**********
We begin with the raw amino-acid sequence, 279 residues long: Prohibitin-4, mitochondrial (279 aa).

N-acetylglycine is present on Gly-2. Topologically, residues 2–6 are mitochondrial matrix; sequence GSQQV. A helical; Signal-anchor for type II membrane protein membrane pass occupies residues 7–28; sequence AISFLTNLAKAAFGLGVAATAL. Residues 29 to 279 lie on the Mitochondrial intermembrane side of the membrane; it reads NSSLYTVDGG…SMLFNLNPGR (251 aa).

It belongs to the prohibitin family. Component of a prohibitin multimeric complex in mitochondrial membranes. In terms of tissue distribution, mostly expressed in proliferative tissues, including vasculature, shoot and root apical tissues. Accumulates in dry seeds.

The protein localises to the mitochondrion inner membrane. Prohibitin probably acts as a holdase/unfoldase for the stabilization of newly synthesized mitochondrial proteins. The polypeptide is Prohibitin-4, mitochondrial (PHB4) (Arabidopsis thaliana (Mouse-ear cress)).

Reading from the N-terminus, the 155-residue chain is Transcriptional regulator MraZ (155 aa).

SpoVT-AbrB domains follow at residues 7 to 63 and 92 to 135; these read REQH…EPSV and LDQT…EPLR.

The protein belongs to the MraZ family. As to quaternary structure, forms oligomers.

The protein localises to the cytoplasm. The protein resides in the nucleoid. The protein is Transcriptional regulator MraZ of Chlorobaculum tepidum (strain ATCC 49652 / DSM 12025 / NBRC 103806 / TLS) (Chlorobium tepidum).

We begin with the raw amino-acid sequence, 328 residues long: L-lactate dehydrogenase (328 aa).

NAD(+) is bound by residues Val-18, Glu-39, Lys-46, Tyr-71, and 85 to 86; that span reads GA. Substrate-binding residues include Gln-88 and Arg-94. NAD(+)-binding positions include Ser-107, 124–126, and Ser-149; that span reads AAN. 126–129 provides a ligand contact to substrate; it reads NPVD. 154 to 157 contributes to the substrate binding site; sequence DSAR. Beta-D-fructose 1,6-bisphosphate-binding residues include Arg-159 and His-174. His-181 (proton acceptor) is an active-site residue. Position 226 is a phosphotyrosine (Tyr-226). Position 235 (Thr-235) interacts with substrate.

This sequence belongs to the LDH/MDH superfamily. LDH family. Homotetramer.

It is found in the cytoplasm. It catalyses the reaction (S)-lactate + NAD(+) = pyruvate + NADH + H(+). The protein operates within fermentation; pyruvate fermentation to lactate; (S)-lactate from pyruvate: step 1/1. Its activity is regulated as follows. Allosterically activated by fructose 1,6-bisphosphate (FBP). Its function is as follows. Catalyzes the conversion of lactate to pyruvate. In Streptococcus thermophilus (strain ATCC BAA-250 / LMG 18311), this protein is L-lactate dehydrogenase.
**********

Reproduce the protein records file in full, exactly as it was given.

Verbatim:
We begin with the raw amino-acid sequence, 279 residues long: Prohibitin-4, mitochondrial (279 aa).

N-acetylglycine is present on Gly-2. Topologically, residues 2–6 are mitochondrial matrix; sequence GSQQV. A helical; Signal-anchor for type II membrane protein membrane pass occupies residues 7–28; sequence AISFLTNLAKAAFGLGVAATAL. Residues 29 to 279 lie on the Mitochondrial intermembrane side of the membrane; it reads NSSLYTVDGG…SMLFNLNPGR (251 aa).

It belongs to the prohibitin family. Component of a prohibitin multimeric complex in mitochondrial membranes. In terms of tissue distribution, mostly expressed in proliferative tissues, including vasculature, shoot and root apical tissues. Accumulates in dry seeds.

The protein localises to the mitochondrion inner membrane. Prohibitin probably acts as a holdase/unfoldase for the stabilization of newly synthesized mitochondrial proteins. The polypeptide is Prohibitin-4, mitochondrial (PHB4) (Arabidopsis thaliana (Mouse-ear cress)).

Reading from the N-terminus, the 155-residue chain is Transcriptional regulator MraZ (155 aa).

SpoVT-AbrB domains follow at residues 7 to 63 and 92 to 135; these read REQH…EPSV and LDQT…EPLR.

The protein belongs to the MraZ family. As to quaternary structure, forms oligomers.

The protein localises to the cytoplasm. The protein resides in the nucleoid. The protein is Transcriptional regulator MraZ of Chlorobaculum tepidum (strain ATCC 49652 / DSM 12025 / NBRC 103806 / TLS) (Chlorobium tepidum).

We begin with the raw amino-acid sequence, 328 residues long: L-lactate dehydrogenase (328 aa).

NAD(+) is bound by residues Val-18, Glu-39, Lys-46, Tyr-71, and 85 to 86; that span reads GA. Substrate-binding residues include Gln-88 and Arg-94. NAD(+)-binding positions include Ser-107, 124–126, and Ser-149; that span reads AAN. 126–129 provides a ligand contact to substrate; it reads NPVD. 154 to 157 contributes to the substrate binding site; sequence DSAR. Beta-D-fructose 1,6-bisphosphate-binding residues include Arg-159 and His-174. His-181 (proton acceptor) is an active-site residue. Position 226 is a phosphotyrosine (Tyr-226). Position 235 (Thr-235) interacts with substrate.

This sequence belongs to the LDH/MDH superfamily. LDH family. Homotetramer.

It is found in the cytoplasm. It catalyses the reaction (S)-lactate + NAD(+) = pyruvate + NADH + H(+). The protein operates within fermentation; pyruvate fermentation to lactate; (S)-lactate from pyruvate: step 1/1. Its activity is regulated as follows. Allosterically activated by fructose 1,6-bisphosphate (FBP). Its function is as follows. Catalyzes the conversion of lactate to pyruvate. In Streptococcus thermophilus (strain ATCC BAA-250 / LMG 18311), this protein is L-lactate dehydrogenase.